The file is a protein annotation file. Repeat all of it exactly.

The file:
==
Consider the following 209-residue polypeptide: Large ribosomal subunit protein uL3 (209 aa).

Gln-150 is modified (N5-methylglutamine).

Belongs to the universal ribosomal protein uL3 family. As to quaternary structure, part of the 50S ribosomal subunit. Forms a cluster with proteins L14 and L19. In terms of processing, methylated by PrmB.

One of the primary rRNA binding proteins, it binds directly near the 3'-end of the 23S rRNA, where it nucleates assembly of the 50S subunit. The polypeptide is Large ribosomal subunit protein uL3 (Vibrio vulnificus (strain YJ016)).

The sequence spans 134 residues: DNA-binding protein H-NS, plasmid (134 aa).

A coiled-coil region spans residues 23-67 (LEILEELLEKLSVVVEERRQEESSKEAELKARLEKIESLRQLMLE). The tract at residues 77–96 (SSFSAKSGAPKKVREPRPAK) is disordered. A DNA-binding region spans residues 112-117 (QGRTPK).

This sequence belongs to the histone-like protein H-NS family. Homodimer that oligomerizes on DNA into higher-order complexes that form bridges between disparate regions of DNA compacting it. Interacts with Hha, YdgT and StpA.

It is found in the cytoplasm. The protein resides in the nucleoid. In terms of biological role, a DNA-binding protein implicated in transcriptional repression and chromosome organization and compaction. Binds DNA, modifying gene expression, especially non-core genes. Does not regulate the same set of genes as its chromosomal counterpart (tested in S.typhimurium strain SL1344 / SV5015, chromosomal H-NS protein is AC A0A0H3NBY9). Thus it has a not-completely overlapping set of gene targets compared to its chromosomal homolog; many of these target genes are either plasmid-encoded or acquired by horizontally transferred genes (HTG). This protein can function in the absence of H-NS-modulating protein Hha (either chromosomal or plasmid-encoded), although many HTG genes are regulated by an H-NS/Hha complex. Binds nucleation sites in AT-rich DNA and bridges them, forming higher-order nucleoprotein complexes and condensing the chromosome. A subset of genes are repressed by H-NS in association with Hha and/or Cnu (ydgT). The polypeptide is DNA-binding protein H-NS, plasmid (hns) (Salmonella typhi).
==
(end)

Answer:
Consider the following 209-residue polypeptide: Large ribosomal subunit protein uL3 (209 aa).

Gln-150 is modified (N5-methylglutamine).

Belongs to the universal ribosomal protein uL3 family. As to quaternary structure, part of the 50S ribosomal subunit. Forms a cluster with proteins L14 and L19. In terms of processing, methylated by PrmB.

One of the primary rRNA binding proteins, it binds directly near the 3'-end of the 23S rRNA, where it nucleates assembly of the 50S subunit. The polypeptide is Large ribosomal subunit protein uL3 (Vibrio vulnificus (strain YJ016)).

The sequence spans 134 residues: DNA-binding protein H-NS, plasmid (134 aa).

A coiled-coil region spans residues 23-67 (LEILEELLEKLSVVVEERRQEESSKEAELKARLEKIESLRQLMLE). The tract at residues 77–96 (SSFSAKSGAPKKVREPRPAK) is disordered. A DNA-binding region spans residues 112-117 (QGRTPK).

This sequence belongs to the histone-like protein H-NS family. Homodimer that oligomerizes on DNA into higher-order complexes that form bridges between disparate regions of DNA compacting it. Interacts with Hha, YdgT and StpA.

It is found in the cytoplasm. The protein resides in the nucleoid. In terms of biological role, a DNA-binding protein implicated in transcriptional repression and chromosome organization and compaction. Binds DNA, modifying gene expression, especially non-core genes. Does not regulate the same set of genes as its chromosomal counterpart (tested in S.typhimurium strain SL1344 / SV5015, chromosomal H-NS protein is AC A0A0H3NBY9). Thus it has a not-completely overlapping set of gene targets compared to its chromosomal homolog; many of these target genes are either plasmid-encoded or acquired by horizontally transferred genes (HTG). This protein can function in the absence of H-NS-modulating protein Hha (either chromosomal or plasmid-encoded), although many HTG genes are regulated by an H-NS/Hha complex. Binds nucleation sites in AT-rich DNA and bridges them, forming higher-order nucleoprotein complexes and condensing the chromosome. A subset of genes are repressed by H-NS in association with Hha and/or Cnu (ydgT). The polypeptide is DNA-binding protein H-NS, plasmid (hns) (Salmonella typhi).